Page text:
And then she answered her own questions . . . "I hold a gun-toting nation responsible. I hold a nation which will allow a child to watch many hours of violence on television but the parents lave a problem with these same children going to a funeral. If they are going to let their children watch violence, then let them go to the funeral and let them see what happens when somebody's shot . . . I hold parents responsible because parents are responsible. Know what your child is doing . . . " I knew what my child was doing. But it didn't stop someone else's child, who didn't know what their sons were doing from taking my girl's life.
We are living in a culture where folks are afraid to lay blame, anxious to be tolerant and eager to be politically correct. We can only acknowledge that it's hard to deal with the causes of such tragedies. I believe the time has come for the people of God to work together for good, standing in hope and marching in the light of God, to be agents of nonviolent social transformation. We must hope in spite of the evidence and then watch the evidence change.
In Luke 24:36-48, our Risen Savior appears to his disciples. They believe they are seeing a ghost, but he shows them flesh and bones. He offers them his hands and feet - four proofs that he is who he says he is. He wants them to see his wounds - not his eyes, nor his voice. "Look at my hands and feet," he said. These were the hands that had broken bread and shared cooked fish by the seaside. These were the hands that had pressed mud against a blind man's eyes and lifted Lazarus out of the tomb. These were the hands that had danced in the air when he taught and reached out to touch lepers without pausing or holding back. These were the hands pulled them when they needed to walk forward and pushed them when they were troubled to step out and face their fears.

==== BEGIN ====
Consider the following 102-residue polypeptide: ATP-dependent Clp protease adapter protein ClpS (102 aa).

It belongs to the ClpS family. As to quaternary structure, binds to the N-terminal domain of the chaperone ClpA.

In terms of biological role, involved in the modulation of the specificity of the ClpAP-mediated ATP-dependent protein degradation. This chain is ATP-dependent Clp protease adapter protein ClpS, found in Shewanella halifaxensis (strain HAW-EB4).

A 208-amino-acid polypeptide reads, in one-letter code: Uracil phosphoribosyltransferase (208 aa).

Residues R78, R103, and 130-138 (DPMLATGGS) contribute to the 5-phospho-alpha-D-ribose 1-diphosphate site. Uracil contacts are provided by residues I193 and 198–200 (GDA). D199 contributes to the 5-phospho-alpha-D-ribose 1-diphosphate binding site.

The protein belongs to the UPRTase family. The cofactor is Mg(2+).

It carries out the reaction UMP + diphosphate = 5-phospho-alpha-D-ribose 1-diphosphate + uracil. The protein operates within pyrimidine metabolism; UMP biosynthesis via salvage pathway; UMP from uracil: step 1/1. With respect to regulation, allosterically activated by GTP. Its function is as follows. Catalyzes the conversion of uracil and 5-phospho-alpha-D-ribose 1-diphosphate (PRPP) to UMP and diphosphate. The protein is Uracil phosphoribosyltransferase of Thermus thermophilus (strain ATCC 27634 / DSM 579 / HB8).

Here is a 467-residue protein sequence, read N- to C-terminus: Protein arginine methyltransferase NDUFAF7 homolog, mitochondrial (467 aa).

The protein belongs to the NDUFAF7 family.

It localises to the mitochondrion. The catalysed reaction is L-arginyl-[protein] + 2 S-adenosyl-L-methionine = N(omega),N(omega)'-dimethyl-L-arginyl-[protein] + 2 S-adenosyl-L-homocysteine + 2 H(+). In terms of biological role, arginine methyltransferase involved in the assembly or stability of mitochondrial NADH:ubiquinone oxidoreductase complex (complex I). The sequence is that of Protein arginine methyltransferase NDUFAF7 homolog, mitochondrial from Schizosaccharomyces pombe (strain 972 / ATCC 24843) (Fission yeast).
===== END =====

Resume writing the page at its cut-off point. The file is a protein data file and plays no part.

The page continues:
And these feet - these feet had carried him hundreds of miles to places where people were starving for food and good news. These feet had taken him on walks and marches; into the homes of criminals and corrupt bureaucrats, whom he treated like long lost friends.
They were all wounded now. The hands, the feet - all four of them broken and bruised and torn. And the Risen Christ wanted his disciples to look, because they had never looked before. He wanted them to see that in spite of the broken-ness of his hands and feet, the danger was past. He had gone through the danger and not around it. And it was his hands and his feet that bore the truth.
Your hands and your feet - what will be said of them? Will we be able to say they have been our mission partners? Will our feet guide us forward to stand, to walk, to march in faith? Will our hands be faithful in serving and in giving?
In 1931, Mahatma Mohandas Gandhi spoke these words, "If we are to teach real peace in this world and we are to carry on a real war against war, we shall have to begin with the children." Perhaps a million moms will inspire us to march by faith and not by sight.
Before the Risen Christ ascends in the Book of Acts, he says ". . .You will be my witnesses in Jerusalem, in Judea and Samaria, and to the ends of the earth" (Acts 1:8). Our eyes or our voices will not be his witnesses in our culture of need. Rather, it is our hands and our feet. With these - we are still the body of Christ. As we turn to his table of grace, where we remember his breaking and sharing body and blood, may God guide our feet and our hands to be the body of Christ, now and forevermore. Amen.
Top of the Page